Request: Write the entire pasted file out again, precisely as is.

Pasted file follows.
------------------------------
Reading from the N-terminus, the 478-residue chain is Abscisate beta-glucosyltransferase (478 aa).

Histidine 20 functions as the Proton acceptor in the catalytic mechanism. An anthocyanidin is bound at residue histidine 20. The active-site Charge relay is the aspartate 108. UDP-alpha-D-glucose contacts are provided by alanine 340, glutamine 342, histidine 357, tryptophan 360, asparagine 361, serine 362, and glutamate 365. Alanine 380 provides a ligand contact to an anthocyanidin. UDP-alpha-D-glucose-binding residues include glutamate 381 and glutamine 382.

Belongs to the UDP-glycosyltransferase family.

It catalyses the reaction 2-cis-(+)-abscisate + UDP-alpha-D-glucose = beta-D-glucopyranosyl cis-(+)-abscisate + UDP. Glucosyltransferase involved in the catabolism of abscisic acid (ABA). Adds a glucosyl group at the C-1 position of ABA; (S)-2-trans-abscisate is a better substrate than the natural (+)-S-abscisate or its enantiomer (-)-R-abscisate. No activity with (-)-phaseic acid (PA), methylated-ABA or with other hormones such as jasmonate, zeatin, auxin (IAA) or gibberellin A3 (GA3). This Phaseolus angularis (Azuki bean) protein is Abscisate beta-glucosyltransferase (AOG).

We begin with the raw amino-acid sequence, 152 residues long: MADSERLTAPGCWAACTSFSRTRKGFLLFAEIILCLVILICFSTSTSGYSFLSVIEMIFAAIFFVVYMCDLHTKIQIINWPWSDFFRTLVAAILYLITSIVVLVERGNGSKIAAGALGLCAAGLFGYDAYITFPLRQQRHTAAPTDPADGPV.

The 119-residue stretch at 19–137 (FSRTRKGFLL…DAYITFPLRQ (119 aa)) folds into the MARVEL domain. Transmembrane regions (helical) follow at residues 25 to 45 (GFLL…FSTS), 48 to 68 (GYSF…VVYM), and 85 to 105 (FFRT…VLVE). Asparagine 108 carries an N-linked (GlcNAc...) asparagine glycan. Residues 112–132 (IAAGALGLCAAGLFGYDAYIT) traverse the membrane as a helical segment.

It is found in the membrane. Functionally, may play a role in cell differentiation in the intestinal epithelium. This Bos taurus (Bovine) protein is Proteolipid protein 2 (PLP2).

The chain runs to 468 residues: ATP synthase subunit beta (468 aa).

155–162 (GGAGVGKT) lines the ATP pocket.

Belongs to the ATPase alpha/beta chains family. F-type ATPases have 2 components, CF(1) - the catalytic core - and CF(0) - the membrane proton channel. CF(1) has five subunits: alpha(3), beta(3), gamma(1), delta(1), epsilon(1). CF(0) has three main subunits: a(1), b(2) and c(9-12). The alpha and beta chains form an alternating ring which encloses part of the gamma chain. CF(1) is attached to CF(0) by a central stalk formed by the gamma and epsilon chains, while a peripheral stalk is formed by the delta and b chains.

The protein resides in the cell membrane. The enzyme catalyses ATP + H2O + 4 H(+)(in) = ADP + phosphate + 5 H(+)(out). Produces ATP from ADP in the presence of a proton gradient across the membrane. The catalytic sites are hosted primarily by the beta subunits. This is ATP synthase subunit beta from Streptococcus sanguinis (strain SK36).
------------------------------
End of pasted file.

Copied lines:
Reading from the N-terminus, the 478-residue chain is Abscisate beta-glucosyltransferase (478 aa).

Histidine 20 functions as the Proton acceptor in the catalytic mechanism. An anthocyanidin is bound at residue histidine 20. The active-site Charge relay is the aspartate 108. UDP-alpha-D-glucose contacts are provided by alanine 340, glutamine 342, histidine 357, tryptophan 360, asparagine 361, serine 362, and glutamate 365. Alanine 380 provides a ligand contact to an anthocyanidin. UDP-alpha-D-glucose-binding residues include glutamate 381 and glutamine 382.

Belongs to the UDP-glycosyltransferase family.

It catalyses the reaction 2-cis-(+)-abscisate + UDP-alpha-D-glucose = beta-D-glucopyranosyl cis-(+)-abscisate + UDP. Glucosyltransferase involved in the catabolism of abscisic acid (ABA). Adds a glucosyl group at the C-1 position of ABA; (S)-2-trans-abscisate is a better substrate than the natural (+)-S-abscisate or its enantiomer (-)-R-abscisate. No activity with (-)-phaseic acid (PA), methylated-ABA or with other hormones such as jasmonate, zeatin, auxin (IAA) or gibberellin A3 (GA3). This Phaseolus angularis (Azuki bean) protein is Abscisate beta-glucosyltransferase (AOG).

We begin with the raw amino-acid sequence, 152 residues long: MADSERLTAPGCWAACTSFSRTRKGFLLFAEIILCLVILICFSTSTSGYSFLSVIEMIFAAIFFVVYMCDLHTKIQIINWPWSDFFRTLVAAILYLITSIVVLVERGNGSKIAAGALGLCAAGLFGYDAYITFPLRQQRHTAAPTDPADGPV.

The 119-residue stretch at 19–137 (FSRTRKGFLL…DAYITFPLRQ (119 aa)) folds into the MARVEL domain. Transmembrane regions (helical) follow at residues 25 to 45 (GFLL…FSTS), 48 to 68 (GYSF…VVYM), and 85 to 105 (FFRT…VLVE). Asparagine 108 carries an N-linked (GlcNAc...) asparagine glycan. Residues 112–132 (IAAGALGLCAAGLFGYDAYIT) traverse the membrane as a helical segment.

It is found in the membrane. Functionally, may play a role in cell differentiation in the intestinal epithelium. This Bos taurus (Bovine) protein is Proteolipid protein 2 (PLP2).

The chain runs to 468 residues: ATP synthase subunit beta (468 aa).

155–162 (GGAGVGKT) lines the ATP pocket.

Belongs to the ATPase alpha/beta chains family. F-type ATPases have 2 components, CF(1) - the catalytic core - and CF(0) - the membrane proton channel. CF(1) has five subunits: alpha(3), beta(3), gamma(1), delta(1), epsilon(1). CF(0) has three main subunits: a(1), b(2) and c(9-12). The alpha and beta chains form an alternating ring which encloses part of the gamma chain. CF(1) is attached to CF(0) by a central stalk formed by the gamma and epsilon chains, while a peripheral stalk is formed by the delta and b chains.

The protein resides in the cell membrane. The enzyme catalyses ATP + H2O + 4 H(+)(in) = ADP + phosphate + 5 H(+)(out). Produces ATP from ADP in the presence of a proton gradient across the membrane. The catalytic sites are hosted primarily by the beta subunits. This is ATP synthase subunit beta from Streptococcus sanguinis (strain SK36).